In wartime, this lawyer has got Bush's back (Anne-Marie O’connor, December 12, 2005, LA Times)
As Secretary of State Condoleezza Rice attempts to lessen anger in Europe over reports that the CIA has operated secret prisons in European countries, it might not be the best time for [UC Berkeley law professor John Yoo, the author of a new book, “The Powers of War and Peace,”] to argue his contention that the Bush administration has the right to hold “enemy combatants” indefinitely without charges, and question them without a lawyer present, in wartime. Although even Rice seemed to reverse her administration’s contention that the prohibition on cruel or inhumane prisoner interrogations didn’t apply overseas, Yoo is still ardently opposed to such a ban, saying it could cripple the effectiveness of coercive interrogations abroad.
And even some of Yoo’s fellow conservative intellectuals are disturbed by his contention that President Bush has the constitutional power to unilaterally start a war. […]
Yoo doesn’t employ the usual rationale for a strong Bush presidency. He says in his book that it is not the 9/11 terrorist attacks that justify the extraordinary presidential powers he advocates. In Yoo’s view, the constitution itself gives the president lots of leeway, allowing him to invade Iraq without congressional permission and to disregard such treaties as the Geneva Convention, which governs the moral code of conduct of war.
“I’m pretty sure that’s an argument no one has ever made before,” Yoo, 38, said recently with evident pride. Most people, he said, “say the world’s too dangerous and the Constitution’s obsolete.”
While he’s unquestionably right that detainees have no constitutional rights, the fact that the Constitution itself expressly makes Treaties the law of the land makes just ignoring the Geneva Convention problematic. Rather we should break the treaty and any other that may infringe on our sovereignty, not least GATT.
The International-Law Trap: What Europe thinks is “cruel, inhuman, and degrading” doesn’t govern us. (Andrew McCarthy, 12/12/05, National Review)
Who should decide what obligations the United States owes to the world? Who should determine what measures are necessary to protect the United States from attack? Should it be the American people or the European Commission? The American people or the United Nations? The American people or Human Rights Watch?
These are the questions at the heart of the controversy swirling around interrogation tactics. […]
In remarks especially noteworthy because State Department officials reportedly egged inquiring journalists on, Rice asserted without qualification that the United Nations Convention Against Torture and Cruel, Inhuman and Degrading Treatment or Punishment (UNCAT) “prohibits, of course, cruel, inhumane [sic] and degrading treatment.” She further declared that ” [a]s a matter of U.S. policy, [American] obligations under [UNCAT] … extend to U.S. personnel wherever they are, whether they are in the United States or outside of the United States.” (Italics mine.)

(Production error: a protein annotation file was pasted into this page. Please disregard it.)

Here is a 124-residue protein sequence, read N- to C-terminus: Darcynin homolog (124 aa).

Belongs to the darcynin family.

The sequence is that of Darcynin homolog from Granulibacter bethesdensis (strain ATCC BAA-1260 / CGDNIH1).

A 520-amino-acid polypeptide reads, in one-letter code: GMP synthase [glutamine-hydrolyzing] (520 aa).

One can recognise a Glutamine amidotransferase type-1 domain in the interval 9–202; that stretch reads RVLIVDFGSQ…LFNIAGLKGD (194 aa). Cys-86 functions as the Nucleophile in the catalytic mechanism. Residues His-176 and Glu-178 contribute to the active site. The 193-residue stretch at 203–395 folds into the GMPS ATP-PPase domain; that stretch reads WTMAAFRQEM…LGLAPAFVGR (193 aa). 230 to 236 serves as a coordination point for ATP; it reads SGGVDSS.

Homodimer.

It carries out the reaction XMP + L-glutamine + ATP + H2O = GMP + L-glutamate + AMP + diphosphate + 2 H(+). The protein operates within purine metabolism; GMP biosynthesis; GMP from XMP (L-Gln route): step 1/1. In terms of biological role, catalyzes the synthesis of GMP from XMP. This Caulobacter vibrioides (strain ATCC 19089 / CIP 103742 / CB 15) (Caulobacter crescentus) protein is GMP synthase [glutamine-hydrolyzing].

Rice’s statements were both wrong and extremely unwise. […]
UNCAT came open for ratification in 1984. It targets two related but significantly distinct types of conduct: (a) torture, and (b) treatment that is “cruel, inhuman and degrading” (CID). The United States mulled UNCAT for a full decade before finally approving it under our Constitution’s treaty procedure (Art. II, Sec. 2) by the required two-thirds super-majority of the Senate. That ratification treated torture and CID very differently.
That torture was the dominant American concern is illustrated by the care taken to define it. As recounted on NRO last Friday by Mark Levin (a Justice Department official during the Reagan administration), President Reagan’s transmittal of UNCAT to the Senate expressly provided that the word torture was to be interpreted in a “relatively limited fashion, corresponding to the common understanding of torture as an extreme practice which is universally condemned.” The State Department added that torture was “usually reserved for extreme, deliberate, and unusually cruel practices … [such as] sustained systematic beating, application of electric currents to sensitive parts of the body, and tying up or hanging positions that cause extreme pain.” It would not, State elaborated, envelop even such “deplorable” practices as “police brutality.”
The order of the day was narrowness and the avoidance of loose language that could result in the unintended extension of American obligations to conduct that was not egregious enough to be considered torture. Thus UNCAT’ specifically defined torture as involving the “intentional inflict[ion]” of “severe pain or suffering” to interrogate, punish, or intimidate a person. With that clear, the Senate ratified this part of UNCAT without qualification, and prompted the enactment of federal anti-torture statutes to support and carry out this treaty obligation.